I’ve heard CEOs say before that they pretty much expect to be 50% right on their decisions. That’s not comforting! But leadership and decision-making are arts, not sciences. Experience teaches when to listen and when to make a judgment, when to wait and when to conclude a matter. This question is a great place to start, because it puts a leader in position to follow the best road to a decision. Whether she’s right or wrong, perhaps the real question is what she does next, after the decision is made.

Sample’s final thought on the matter:

It is one thing for a leader to delegate a decision to a lieutenant, but an entirely different (and unacceptable) thing for him to surrender a decision to fate or to his adversaries. Therein lies the difference between artful and cowardly procrastination.

Agree? Disagree? Does this spur a question or reaction? Give me your thoughts!

Celebrating failure

The key to innovation is risk.

It has two key measurables: success and failure. Success seems like a better metric for innovation. But here’s the problem with success: if you succeed on your first, or even your second try, you’ll never know what other radically innovative ideas you never got to. When I was a graphic designer, I knew what to do with my first few ideas. I worked diligently to articulate them, get them down on paper… and then crumple them up and toss them. First ideas are cliché. They’re your mind’s inclination toward laziness — knowing that if you can come up with a quick solution, you can save yourself the emotional and physical stress of actually working hard to find a great solution.

You cannot undervalue those first few ideas. I wasn’t being completely facetious when I said I worked diligently on them. It’s a discipline you have to go through to actually write them down. If you don’t, you hold onto them in some form. The idea is to fail and then move on toward truly great ideas. I’ve seen a lot of recent design school graduates who were never taught the discipline part; they go straight to the computer and start tinkering without taking the time to brainstorm and sketch and get the failed ideas out of their system.

Assuming your organization is somewhat healthy, where you see failure, you’re seeing risk. Where you’re seeing risk, you’re seeing innovation. Therefore, if you want a culture of innovation, you need to take the time to honor failure.

This post is relevant in the context of my last few posts. Taking a risk on someone who has failed before takes courage. To act as if the Holy Spirit has made a person new opens yourself and your organization to failure. Every one of those “projects” will not turn out as a win. The question is whether you’re expecting perfection, or if you’re going in prepared for some failure and taking steps to mitigate the risk.

When’s the last time you celebrated failure? When is the last time you reported it as a key metric for innovation? Failing is not the end; rather, it’s a sign of health.

Spotting redemption

What is the place for people like Barnabas in management? Saul would never have completed his turnaround if Barnabas hadn’t noted the fruit of his change. John Mark would have been forever labeled a quitter if Barnabas hadn’t taken him under his wing, even at the expense of his partnership with Paul. When the Holy Spirit does a work in one of these “wrong people,” do we have people tuned to notice that change and advocate on their behalf? Do we have the courage or the margin to take a risk on someone working to rebuild trust?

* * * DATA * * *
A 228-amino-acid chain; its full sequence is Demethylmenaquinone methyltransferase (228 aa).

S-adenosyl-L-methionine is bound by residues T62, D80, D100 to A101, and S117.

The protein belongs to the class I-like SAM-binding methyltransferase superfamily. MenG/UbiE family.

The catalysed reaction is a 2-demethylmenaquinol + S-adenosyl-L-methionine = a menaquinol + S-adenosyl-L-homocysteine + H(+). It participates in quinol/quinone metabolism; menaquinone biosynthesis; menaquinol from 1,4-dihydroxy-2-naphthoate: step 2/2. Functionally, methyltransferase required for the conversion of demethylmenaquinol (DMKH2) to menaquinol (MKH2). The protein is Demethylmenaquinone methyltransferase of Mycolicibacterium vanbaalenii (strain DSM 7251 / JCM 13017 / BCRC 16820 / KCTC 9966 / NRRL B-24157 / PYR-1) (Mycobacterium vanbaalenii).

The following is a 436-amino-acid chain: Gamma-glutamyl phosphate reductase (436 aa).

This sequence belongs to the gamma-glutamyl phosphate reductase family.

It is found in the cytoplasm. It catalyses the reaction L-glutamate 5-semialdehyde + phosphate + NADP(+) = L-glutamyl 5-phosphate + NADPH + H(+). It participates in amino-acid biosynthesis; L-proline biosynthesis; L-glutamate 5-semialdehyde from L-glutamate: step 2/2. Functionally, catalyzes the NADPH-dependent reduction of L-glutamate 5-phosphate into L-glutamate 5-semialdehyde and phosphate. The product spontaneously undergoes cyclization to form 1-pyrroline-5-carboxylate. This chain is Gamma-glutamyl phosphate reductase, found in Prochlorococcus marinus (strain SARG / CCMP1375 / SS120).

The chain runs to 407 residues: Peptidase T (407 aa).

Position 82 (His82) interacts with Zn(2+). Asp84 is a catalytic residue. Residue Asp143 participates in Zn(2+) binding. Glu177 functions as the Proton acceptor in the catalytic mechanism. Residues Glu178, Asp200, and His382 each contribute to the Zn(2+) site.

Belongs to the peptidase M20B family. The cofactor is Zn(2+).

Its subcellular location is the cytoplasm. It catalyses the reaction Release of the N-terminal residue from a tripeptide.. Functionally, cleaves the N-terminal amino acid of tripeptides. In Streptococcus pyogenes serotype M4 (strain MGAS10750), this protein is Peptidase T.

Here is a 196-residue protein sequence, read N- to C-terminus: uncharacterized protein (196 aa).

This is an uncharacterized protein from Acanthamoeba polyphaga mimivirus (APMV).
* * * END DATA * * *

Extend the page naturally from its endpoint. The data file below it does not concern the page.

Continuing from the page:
About four years ago in my management career, I decided that I’m willing to take on one “project” at any given time. As long as I’m able to fully support the entire team, I’m willing to give special attention to one person who has had some issues identified in previous jobs or who is beginning to discover new leadership abilities. I’ve seen the problems that arise when a manager has more than one of these cases, and the department becomes known for being a collection of wounded souls or the manager becomes known for his soft heart and inability to turn anyone away.

Having said that, I love the story of David and his band of malcontents in 1 Samuel 22. While Saul was king and David an outcast, men who were in trouble, in debt or discontented gravitated to David’s leadership. When he became king, his “mighty men” took office and filled legitimate positions, such as bodyguard and special forces. Fiercely loyal to this man who took a risk on them, they went on to accomplish great feats like conquering Jerusalem and defeating giants alongside him. When David suggested one time that he’d love a drink from the well in his hometown, three of them busted through enemy lines just to get him a cup of water.

The leader who can spot potential and identify the work of the Holy Spirit in someone is a rare gem. Time and time again, God has used people like that to complete His work of redemption, giving the wrong person a second chance.

  • Jethro helped restore Moses after murder
  • Jesus gently forgave Peter and gave him a new mission
  • Ananias and Barnabas took a chance that Saul’s repentance was real
  • Barnabas took John Mark under his wing when Paul gave up on this young quitter

Who is filling that role in your church and in your organization? May God give us as leaders the eyes to see people the way He does and the courage to follow through on a hunch.